This is where 20Fathoms has dedicated itself to investing not just in the growth of businesses, but also in the human capital of the region through education. A constant flow of programming is available to members and non-members alike, providing expertise on everything from managing intellectual property to closing a sale or building trust within your team.
In particular, the focus has shifted to providing tech education to help grow a workforce able to meet the demands of new businesses. Tech professionals like software developers are some of the most in-demand people in the country. However, businesses in rural areas like Traverse City often find it difficult to hire enough qualified tech employees due to a limited talent pool.
In 2019, before the pandemic struck, 20Fathoms taught coding and cyber security to 250 people in the region. “Some of those people were starting down a new career path and learning the fundamentals. Others have been working in tech for years and learned new skills that positioned them for promotions,” Roberts explains.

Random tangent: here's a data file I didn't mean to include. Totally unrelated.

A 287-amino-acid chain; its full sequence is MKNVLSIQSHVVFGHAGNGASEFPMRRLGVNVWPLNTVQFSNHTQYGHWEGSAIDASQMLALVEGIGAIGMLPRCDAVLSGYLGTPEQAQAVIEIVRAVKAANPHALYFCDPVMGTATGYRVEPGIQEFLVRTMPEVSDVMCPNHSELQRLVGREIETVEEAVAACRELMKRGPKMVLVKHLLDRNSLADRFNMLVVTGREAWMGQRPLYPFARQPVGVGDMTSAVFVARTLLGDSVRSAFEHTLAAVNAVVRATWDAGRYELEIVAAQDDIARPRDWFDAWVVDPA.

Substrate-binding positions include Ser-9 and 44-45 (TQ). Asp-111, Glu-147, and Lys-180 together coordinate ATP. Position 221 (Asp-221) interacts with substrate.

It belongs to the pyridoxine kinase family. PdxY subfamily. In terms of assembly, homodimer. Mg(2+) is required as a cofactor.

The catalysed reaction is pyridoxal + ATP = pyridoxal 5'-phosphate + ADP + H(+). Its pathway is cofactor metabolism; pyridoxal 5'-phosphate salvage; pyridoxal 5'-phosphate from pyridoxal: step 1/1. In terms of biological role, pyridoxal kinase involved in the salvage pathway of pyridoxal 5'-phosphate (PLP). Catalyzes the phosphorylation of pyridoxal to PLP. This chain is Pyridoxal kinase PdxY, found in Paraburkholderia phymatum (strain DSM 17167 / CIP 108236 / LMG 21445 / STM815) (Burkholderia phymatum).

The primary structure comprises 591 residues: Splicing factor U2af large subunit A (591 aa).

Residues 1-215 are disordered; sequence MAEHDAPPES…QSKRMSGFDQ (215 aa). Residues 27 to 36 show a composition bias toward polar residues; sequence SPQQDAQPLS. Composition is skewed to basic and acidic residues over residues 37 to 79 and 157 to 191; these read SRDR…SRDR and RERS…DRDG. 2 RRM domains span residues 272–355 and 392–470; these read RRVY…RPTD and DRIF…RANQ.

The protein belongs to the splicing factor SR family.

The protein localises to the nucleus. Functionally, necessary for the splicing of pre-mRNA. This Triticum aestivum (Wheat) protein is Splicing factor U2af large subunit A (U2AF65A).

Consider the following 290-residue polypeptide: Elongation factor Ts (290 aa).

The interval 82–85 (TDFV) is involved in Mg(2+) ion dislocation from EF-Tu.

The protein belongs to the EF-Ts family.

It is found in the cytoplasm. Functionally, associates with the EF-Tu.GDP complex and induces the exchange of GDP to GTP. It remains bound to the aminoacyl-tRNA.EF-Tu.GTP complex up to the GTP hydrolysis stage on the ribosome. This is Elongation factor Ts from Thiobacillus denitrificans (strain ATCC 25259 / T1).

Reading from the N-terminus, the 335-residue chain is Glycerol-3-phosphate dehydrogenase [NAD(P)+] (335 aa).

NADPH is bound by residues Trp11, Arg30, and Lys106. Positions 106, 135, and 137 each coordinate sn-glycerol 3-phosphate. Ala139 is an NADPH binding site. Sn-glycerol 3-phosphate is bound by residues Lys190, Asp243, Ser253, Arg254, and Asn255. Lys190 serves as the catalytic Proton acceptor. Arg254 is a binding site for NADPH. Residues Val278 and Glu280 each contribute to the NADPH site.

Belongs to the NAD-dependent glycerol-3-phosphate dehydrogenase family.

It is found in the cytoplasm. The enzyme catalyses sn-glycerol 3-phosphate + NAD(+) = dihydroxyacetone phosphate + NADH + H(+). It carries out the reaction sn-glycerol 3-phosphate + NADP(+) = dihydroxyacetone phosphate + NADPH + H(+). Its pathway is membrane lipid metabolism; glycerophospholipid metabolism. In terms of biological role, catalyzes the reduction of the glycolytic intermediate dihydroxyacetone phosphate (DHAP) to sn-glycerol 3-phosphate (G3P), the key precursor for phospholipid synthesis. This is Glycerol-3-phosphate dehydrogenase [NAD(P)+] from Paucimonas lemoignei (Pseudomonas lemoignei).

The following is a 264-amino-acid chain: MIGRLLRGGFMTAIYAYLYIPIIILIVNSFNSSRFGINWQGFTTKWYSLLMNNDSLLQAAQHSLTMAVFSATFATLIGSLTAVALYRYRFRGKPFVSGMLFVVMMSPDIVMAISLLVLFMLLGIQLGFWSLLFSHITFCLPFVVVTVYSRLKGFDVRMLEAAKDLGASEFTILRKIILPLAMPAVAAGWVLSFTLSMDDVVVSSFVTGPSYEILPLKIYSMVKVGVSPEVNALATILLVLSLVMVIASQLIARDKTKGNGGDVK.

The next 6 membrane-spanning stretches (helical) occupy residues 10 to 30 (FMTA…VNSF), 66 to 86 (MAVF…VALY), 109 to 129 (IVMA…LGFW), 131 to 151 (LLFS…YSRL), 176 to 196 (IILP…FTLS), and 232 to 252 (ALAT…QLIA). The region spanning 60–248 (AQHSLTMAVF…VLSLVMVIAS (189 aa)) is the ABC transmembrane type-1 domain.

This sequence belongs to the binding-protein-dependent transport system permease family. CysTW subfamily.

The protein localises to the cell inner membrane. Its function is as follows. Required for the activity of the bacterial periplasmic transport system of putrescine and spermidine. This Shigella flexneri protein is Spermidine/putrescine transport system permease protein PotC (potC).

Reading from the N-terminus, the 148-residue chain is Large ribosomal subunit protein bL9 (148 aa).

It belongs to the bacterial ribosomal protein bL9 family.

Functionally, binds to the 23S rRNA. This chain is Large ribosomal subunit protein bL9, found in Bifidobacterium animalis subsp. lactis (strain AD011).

That education effort got a boost in late 2021 when the Michigan Department of Labor and Economic Opportunity – Workforce Development awarded 20Fathoms a $250,000 grant to support its tech education and workforce development programming.
Photo by Michael Poehlman
“With this new grant, the first and most important thing we’ll be doing is reconvening with local companies and listening—that’s job one,” Roberts says. They’ll be identifying the tech and IT skill sets needed and then developing in-house, hands-on coursework around those skills, including the continuation of the tccodes learning community for software developers, expansion of tccyber for cybersecurity professionals and introduction of a new program focused on data analytics, machine learning and artificial intelligence.
20Fathoms will also work to create and expand workforce development programs with its partners, including Northwest Michigan Works!, Northwestern Michigan College, Michigan Technological University, Traverse Connect, Newton’s Road, TCNewTech and local employers. Courses are slated to begin in early 2022 with options available for those at all stages of their careers.
The bottom line, Roberts says, is that communities capable of providing a steady and reinforced pipeline of tech talent will attract employers and provide an increased tax base that benefits the entire community. “We’re doing a lot of work to attract business and bring pay levels that sustain families. This is a dream place to live—and I’d like it to stay that way.”